Lucy Eilbacher, a sophomore religious studies major, is also enrolled in Understanding the Bible. Unlike Eggers though, Eilbacher considers herself on a spiritual quest. She said she explores her spirituality through her Catholic religion and is taking the class to learn more about the Bible.

There are other examples outside the classroom of increasing spirituality at Northeastern. At a recent interfaith potluck dinner there was an unexpected turnout of 80-100 people, said Brother Joe Donovan, the Catholic Chaplin at Northeastern University.

At this dinner, Muslims and Hindus prepared appetizers, Jews prepared the main course and Christians prepared dessert. Everyone ate together, giving the opportunity for sharing and exploring spirituality, Donovan said.

Other examples can be seen off campus. The Northeastern Catholic Center held their fall retreat this year at St. Tecla’s Retreat House in Billerica, with about 30 to 40 students in attendance, according to Dave Vitello, a middler accounting and finance major who attended the retreat.

The theme of the retreat was Singular Connection, Raising the Bar on your Faith. Speakers discussed theological aspects of Catholicism, while student witnesses shared their religious experiences and took part in individual prayer.

Vitello, who said he is on a spiritual quest, said the retreat helped him step back from everything in his life and reflect on how he lives and how he can deepen his relationship with God.

Jankowski-Smith said spirituality is higher today due to the immense pressure and demand on students to succeed. Under this pressure, students try to find a meaning in life in order to pursue success.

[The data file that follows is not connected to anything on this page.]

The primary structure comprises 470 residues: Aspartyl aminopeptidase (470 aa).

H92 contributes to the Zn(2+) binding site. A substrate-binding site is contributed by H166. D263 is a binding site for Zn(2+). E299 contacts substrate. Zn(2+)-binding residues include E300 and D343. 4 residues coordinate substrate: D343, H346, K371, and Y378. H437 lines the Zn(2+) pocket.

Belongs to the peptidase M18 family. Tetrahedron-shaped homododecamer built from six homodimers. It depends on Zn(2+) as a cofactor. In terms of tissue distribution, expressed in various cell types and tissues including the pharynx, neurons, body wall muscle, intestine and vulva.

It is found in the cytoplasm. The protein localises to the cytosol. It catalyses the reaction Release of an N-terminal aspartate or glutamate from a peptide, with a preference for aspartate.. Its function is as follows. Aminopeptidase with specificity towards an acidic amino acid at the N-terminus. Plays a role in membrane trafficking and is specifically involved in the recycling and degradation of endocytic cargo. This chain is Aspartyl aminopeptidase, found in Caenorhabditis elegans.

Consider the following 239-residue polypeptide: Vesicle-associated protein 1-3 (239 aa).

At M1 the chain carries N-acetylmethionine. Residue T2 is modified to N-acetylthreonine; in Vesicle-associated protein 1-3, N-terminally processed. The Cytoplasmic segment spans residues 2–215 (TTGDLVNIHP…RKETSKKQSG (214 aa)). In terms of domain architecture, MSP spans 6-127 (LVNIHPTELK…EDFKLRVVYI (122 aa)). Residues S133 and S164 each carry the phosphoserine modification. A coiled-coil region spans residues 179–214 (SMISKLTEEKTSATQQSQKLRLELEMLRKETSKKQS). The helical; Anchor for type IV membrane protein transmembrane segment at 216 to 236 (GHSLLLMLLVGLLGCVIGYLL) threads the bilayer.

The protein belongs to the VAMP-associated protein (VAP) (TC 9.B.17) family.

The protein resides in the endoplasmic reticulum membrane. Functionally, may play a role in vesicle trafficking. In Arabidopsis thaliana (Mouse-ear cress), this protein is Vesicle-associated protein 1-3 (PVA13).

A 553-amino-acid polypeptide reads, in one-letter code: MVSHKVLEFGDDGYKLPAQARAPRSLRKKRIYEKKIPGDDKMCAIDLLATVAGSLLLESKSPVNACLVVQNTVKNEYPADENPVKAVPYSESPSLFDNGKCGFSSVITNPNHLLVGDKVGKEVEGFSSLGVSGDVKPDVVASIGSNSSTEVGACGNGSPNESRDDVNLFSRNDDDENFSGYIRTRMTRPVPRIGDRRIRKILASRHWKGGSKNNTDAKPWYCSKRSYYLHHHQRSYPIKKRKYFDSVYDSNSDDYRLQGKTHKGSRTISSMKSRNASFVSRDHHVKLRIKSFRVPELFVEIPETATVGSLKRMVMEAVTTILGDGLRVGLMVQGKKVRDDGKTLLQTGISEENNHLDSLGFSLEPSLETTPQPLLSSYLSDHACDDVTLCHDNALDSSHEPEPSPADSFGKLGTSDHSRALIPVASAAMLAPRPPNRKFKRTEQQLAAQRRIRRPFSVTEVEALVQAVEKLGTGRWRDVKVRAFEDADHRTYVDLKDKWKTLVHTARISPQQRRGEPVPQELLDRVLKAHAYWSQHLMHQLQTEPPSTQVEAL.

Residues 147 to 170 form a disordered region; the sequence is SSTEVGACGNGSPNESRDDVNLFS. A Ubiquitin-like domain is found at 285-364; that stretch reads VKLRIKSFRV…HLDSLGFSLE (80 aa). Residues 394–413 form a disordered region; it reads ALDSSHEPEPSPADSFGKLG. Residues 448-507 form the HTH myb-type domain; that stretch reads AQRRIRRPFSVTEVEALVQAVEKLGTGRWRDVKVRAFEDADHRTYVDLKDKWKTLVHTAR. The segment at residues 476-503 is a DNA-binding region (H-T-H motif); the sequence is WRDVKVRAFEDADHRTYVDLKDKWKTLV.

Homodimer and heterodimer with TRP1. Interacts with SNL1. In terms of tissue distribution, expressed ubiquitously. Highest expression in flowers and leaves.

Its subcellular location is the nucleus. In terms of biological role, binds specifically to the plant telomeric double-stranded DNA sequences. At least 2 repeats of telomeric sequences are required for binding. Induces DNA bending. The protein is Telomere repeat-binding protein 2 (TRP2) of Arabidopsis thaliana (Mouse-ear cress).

Donovan said students don’t have time until late in their college careers to deeply pursue spiritual questions. He said one reason students turn to spirituality is the emphasis they place on material goods.

“People are finding dissatisfaction at the fundamental level,” he said. “There is a lot more access to a lot more things, which is good, but when it’s used to give us meaning we realize it’s kind of empty. We are dissatisfied with the promise of stuff. There’s got to be something deeper, something more- everything [else] falls short.”

Astin said she and her colleagues conducted the study, which is the first of its kind in terms of magnitude and the targeted age group, because they felt colleges weren’t attending to the development of students as whole.

She said the focus of college is “mostly knowledge and learning and not personal development. We [administrators] have the responsibility to listen to students and attend to their whole being because in the long run that will be most helpful.”

The freshmen in the study will be surveyed again this year as juniors. About 60 people from 10 different institutions will be participating in a workshop discussing how to bring spiritual issues into campus life. Northeastern is not one of the 10, but Astin said HERI will be releasing the information in the future to help other institutions increase student spirituality awareness.